Blog for 12/17/10
The kind of courage it takes to admit you’re overextended and that something has to go seems to be natural to some sagely humans, and a learned behavior for people like me (hardheads). You have to have gone through a few similar situations in life to know your limits – and then some (hoping to learn mine before my tipping point).
Musicians – as it’s commonly believed – are a breed apart from the norm, or whatever you consider “normal.” As if normal people are savvier at knowing their limits!
At any rate, I’m referring to the decision made by our friends and bandmates in the Small Town Concert Series Big House Band, Bill Calhoun and Emily Lisker. This week, Matthew and I got an email from them with a decision they (and we) have been dreading: they need to cut back and can’t participate in our shows in the foreseeable future. This is due, however, to a happy circumstance: Bill’s part time Science Teacher (in a private RI middle school) job changed to full time.
Now, as long as we’ve known Bill & Em, they’ve been fully committed to living their lives authentically and on their own terms. But that also meant a great deal of financial struggle. None of this seemed “fair” (as if life IS fair, right?) because, between the two of them, there are mind-boggling oodles of artistic talent.
Other than her compelling stage presence and tuneful tooting on the bari sax and accordion playing (plus a few good vocals), Emily Lisker’s paintings and drawings create a colorful mondo bizarre, taking viewers to a place somewhere between imagination and chimera. I think of her brave delvings into the unconscious that create these vivid canvases. I also think of Emily’s writing – blogging – as being expressive, heartfelt, and wonderful. And who could forget her irrepressible laugh, often and hearty when she’s feeling up and silly.
Able to play piano, organ, and banjo with proficiency and precision, Bill Calhoun’s love of pianos extends from his superb playing to his repairing, refurbishing, and piano tuning skills. He also designs graphics with Emily, notably (for us) our signature posters for Small Town Concert Series.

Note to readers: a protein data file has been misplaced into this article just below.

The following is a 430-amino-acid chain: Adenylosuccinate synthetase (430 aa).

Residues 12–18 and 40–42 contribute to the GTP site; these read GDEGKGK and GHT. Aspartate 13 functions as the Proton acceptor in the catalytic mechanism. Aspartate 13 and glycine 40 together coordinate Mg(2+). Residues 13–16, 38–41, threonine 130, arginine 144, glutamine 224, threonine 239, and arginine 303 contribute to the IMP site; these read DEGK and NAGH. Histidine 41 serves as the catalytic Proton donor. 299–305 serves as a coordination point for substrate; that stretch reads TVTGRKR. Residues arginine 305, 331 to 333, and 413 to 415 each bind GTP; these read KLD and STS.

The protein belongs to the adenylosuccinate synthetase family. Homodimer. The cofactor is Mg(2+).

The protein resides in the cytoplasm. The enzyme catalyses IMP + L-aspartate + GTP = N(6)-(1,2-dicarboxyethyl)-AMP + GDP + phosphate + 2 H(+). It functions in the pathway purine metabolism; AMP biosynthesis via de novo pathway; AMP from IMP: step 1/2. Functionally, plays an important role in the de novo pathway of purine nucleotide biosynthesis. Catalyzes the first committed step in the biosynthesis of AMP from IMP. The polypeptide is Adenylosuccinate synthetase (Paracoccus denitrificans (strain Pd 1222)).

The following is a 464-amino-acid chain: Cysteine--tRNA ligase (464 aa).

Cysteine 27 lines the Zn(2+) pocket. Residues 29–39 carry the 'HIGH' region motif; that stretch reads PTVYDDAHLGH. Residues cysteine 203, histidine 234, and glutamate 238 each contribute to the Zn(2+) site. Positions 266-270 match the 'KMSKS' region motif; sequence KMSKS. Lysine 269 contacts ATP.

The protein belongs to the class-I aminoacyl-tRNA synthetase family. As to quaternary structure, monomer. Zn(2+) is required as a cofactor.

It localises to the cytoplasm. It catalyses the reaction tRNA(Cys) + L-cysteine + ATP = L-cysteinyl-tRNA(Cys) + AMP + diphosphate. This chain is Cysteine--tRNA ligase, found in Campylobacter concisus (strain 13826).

Let me say that again: Bill & Em designed our distinctive SMALL TOWN CONCERT SERIES posters that award-winning Peter Good considers “brilliant.” They must have designed 40+ posters, drawing more and more curious music fans to STCS shows.
Bill would also kick my butt (in a GOOD way) during STCS rehearsals, figuring out song arrangements. His sweet, patient, good-humored nature, so caring and honest, has been vital to our sanity and continued success. Bill’s laughter, too, is contagious – music to our ears.
Their songwriting has been coming along, as well; I especially love “I Live in a House,” a Calhoun blues song. Emily sometimes rewrites lyrics to polkas, as she’s a huge Brave Combo fan (like me).
Bill & Em have been stalwart Small Town Concert Series Big House band members since inception in Fall 2007, at our first Leonard Cohen tribute.
We met them at our July 2006 wedding, in fact: Brave Combo leader Carl Finch asked me if they could invite a few friends from the area to our wedding who are Combo fans and can dance up a storm. Being game for anything that sounds interesting, we agreed and two nice couples from RI and MA danced the whole time the Combo played.
Kind of hard to miss, Bill & Em look really “interesting” (and cool, I think): he has a large long white beard & mustache, twinkling blue eyes and wire rim glasses; she has a thick, long, wavy-curly head full of hair that can whip around wildly as she twirls in her full-skirted ‘50’s dress.
We arranged to meet them in August 2006 in Northampton, MA, to hear Brave Combo. We sat upstairs at a table, together, through the opening act, Young at Heart, then Emily, Bill & I took to the dance floor when Brave Combo hit the stage.
As I knew Bill & Em were regular open mic goers, I threw out the offer for them to play in our Leonard Cohen show. Happily all around, they agreed and ever since have taken up the challenge of learning new material and shining on the stage with us, brilliantly.
For every big show, Bill & Em would drive to an average of six weekly rehearsals from Woonsocket, RI. And then, they’d come to the dress rehearsal AND the shows (sometimes three nights in a row). They might have stayed with us overnight, but their dog needed them.
NOBODY was more dedicated or worked harder for Small Town Concert Series. We really loved the communal dinners we’d assemble with the musicians after rehearsals, and Bill & Em would always bring yummy home made bread & eat heartily, their laughter booming regularly like timpani thunder in a symphony.
At any rate, nothing is forever so maybe their ability to do music again too will change and they can join our shows again. Their contributions and their friendship will always remain. I look forward to seeing them again.
I need to sign off now – feeling happy for them that their fortunes have improved, but sad too ‘cause I’ve been missing them since the last (amazing) Leonard Cohen IV tribute in September. And then, they kindly designed an incredible poster of our STCS accomplishments for the INK Magazine article that just came out in December.
I know that changes are necessary, inevitable, and (due to my optimism) usually good, but the absence (? temporary) of Bill & Em will take a lot of getting used to. . .